The performance of a circumcision operation takes minimal physical force, but it makes up for the lack of force by the great damage to the penis and its many protective, immunological, sensory, and sexual functions,[8] and also by the extreme pain and trauma that it inflicts. Ramos & Boyle (2001) studied the psychological effects of circumcision on Filipino boys. They reported that sixty-nine percent of traditionally circumcised boys and fifty-one percent of medically circumcised boys subsequently met the criteria for a diagnosis of post-traumatic stress disorder (PTSD).[9]

Religious circumcision and violence


It is not clear when the Jews started circumcision, but is clear that it was done in 1406 BCE at Gilgal in what must have been a highly traumatic event. Michael Glass (2003) observed that the circumcisions at Gilgal were to create warriors. He saw a connection between circumcision and violence.[10]

According to Professor Leonard Glick, Chapter 17 (containing the alleged Abrahamic covenant) was not added to the book of Genesis until after the Babylonian captivity, which ended in 538 BCE.

The Brit Milah in which a circumcised mohel reenacts his own traumatic circumcision upon a newborn boy on the eighth day of life is a standard feature of Judaism.

Jewish philosophers Philo and Moses Maimonides both believed that reduction of body pleasure was a positive attribute of circumcision.


Although circumcision is never mentioned in the Qur'an, male circumcision is deeply rooted in the Muslim tradition. Muhammad is reported to have prescribed cutting the foreskin as a fitrah, a measure of personal cleanliness. Modern Muslims see circumcision as essential to their faith, although they have also come to lean on arguments of "medical benefits." A conference of Islamic scholars in 1987 stated that modern circumcision studies “[reflect] the wisdom of the Islamic statements”.[11]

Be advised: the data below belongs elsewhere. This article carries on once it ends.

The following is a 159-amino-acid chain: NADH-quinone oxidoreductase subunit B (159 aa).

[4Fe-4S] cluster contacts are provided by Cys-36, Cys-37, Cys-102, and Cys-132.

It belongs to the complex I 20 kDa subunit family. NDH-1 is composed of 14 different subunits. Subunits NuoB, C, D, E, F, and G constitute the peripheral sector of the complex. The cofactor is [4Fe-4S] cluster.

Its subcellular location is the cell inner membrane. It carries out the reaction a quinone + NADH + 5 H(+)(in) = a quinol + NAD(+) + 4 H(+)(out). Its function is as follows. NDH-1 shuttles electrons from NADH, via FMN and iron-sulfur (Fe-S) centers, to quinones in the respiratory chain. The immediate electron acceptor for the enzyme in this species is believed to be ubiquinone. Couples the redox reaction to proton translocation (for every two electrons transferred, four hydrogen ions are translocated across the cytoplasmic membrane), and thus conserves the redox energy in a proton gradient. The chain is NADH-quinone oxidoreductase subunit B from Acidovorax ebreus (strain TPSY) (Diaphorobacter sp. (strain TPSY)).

The Muslim code of religious law (AKA Shariah) recommends performance of circumcision at the age of seven days. In practice, however, Muslim boys are circumcised by circumcised men at varying ages before puberty,[12][13] however, it is no less injurious or traumatic and it still deprives the individual of body pleasure.

Islam has a long, violent tradition of using the sword to advance Islam. The jihad is a so-called "holy war" to advance Islam against "infidels".[14] Beheadings (decapitations) may be carried out by (circumcised) Islamic warriors against infidels (non-Muslims).[15] We should not forget that the violent attack on the United States on 11 September 2001 that caused 2,996 deaths and about 25,000 injuries was allegedly led and orchestrated by a circumcised Saudi Muslim named Osama bin Laden.[16] [17]

A survey of nations

Independent researcher Michel Hervé Bertaux-Navoiseau divided nations by the prevalence of circumcision. He placed nations where more than 50 percent of males are circumcised in the first category. He placed nations where less than 50 percent of males are circumcised in the second category. He collected statistical data on death penalty, wars, tortures, and excisions by nation. He found a higher rate of these items in the nations where circumcision is the practice. He also reported an "almost absolute" correlation between the practice of circumcision and genocide.[18]